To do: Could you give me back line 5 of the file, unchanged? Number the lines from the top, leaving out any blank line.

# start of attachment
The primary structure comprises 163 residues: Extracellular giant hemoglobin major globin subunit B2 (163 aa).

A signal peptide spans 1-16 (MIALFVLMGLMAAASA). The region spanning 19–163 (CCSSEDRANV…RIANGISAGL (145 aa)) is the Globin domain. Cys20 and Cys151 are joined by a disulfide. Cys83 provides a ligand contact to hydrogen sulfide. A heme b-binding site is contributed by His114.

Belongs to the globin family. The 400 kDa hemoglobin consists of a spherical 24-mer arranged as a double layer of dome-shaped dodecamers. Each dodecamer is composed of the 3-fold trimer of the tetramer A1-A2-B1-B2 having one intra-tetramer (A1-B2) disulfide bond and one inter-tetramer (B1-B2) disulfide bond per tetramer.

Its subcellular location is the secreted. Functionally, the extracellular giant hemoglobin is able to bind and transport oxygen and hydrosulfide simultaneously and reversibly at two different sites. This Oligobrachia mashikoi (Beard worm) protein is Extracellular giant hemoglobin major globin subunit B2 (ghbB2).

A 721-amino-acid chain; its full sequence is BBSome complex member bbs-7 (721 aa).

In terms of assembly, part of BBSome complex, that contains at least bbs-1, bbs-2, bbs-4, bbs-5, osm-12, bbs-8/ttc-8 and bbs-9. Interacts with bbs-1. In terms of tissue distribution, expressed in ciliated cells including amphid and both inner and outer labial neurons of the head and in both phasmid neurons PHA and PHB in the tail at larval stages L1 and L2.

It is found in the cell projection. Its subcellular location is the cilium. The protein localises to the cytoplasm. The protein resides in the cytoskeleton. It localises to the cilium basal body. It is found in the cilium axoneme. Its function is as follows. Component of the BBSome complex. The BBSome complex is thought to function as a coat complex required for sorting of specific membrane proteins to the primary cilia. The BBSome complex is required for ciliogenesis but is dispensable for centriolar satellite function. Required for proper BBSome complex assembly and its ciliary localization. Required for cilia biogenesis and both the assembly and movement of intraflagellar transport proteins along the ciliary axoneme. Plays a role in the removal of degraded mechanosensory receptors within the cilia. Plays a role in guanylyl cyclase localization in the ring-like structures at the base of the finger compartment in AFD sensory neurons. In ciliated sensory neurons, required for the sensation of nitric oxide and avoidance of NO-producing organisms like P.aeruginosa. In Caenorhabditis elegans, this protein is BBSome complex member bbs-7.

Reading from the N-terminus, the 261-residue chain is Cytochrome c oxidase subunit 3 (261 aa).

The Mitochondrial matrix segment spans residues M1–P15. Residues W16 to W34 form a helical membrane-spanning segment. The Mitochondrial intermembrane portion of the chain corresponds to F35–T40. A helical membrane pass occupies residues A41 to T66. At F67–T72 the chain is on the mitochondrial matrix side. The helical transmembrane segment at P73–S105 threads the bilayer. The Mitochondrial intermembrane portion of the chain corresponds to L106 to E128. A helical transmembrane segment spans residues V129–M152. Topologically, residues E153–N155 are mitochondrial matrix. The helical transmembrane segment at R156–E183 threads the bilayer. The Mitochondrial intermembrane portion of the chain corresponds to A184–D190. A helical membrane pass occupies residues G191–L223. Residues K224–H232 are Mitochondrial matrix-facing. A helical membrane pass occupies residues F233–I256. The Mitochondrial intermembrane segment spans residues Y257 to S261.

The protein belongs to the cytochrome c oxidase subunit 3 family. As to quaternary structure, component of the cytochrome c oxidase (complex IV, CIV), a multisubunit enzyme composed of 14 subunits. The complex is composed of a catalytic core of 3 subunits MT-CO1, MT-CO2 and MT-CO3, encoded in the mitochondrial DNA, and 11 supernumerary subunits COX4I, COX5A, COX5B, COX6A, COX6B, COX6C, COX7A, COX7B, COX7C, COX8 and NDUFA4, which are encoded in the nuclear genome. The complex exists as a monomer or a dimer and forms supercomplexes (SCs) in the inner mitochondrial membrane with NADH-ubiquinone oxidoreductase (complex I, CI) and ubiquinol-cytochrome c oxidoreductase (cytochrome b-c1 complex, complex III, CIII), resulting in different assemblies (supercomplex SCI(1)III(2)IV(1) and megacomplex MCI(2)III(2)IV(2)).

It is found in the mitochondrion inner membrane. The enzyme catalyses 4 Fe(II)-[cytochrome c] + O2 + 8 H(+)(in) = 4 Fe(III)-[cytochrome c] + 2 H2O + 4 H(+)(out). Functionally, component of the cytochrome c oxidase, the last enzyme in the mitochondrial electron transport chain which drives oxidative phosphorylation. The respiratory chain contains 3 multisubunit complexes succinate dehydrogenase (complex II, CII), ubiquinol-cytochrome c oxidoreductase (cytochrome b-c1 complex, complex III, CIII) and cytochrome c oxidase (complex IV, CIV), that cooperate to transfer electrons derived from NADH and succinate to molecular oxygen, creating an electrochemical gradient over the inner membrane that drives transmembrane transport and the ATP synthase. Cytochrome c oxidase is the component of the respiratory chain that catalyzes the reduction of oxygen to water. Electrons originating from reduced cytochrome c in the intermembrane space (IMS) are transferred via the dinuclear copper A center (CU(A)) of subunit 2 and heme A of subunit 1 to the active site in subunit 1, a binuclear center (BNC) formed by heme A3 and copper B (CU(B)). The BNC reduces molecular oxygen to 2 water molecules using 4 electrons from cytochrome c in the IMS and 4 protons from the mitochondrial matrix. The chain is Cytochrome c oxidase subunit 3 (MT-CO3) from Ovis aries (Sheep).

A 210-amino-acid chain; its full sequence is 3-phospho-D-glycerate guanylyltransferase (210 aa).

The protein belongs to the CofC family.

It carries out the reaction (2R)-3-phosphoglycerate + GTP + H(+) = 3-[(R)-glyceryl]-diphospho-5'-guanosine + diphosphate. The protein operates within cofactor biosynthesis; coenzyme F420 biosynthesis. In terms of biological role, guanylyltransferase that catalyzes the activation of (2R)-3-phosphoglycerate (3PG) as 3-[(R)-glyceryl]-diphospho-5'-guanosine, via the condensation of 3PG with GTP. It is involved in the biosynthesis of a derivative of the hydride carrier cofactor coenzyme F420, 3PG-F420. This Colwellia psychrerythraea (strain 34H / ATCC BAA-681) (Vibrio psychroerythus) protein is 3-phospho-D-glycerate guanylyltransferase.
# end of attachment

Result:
A 721-amino-acid chain; its full sequence is BBSome complex member bbs-7 (721 aa).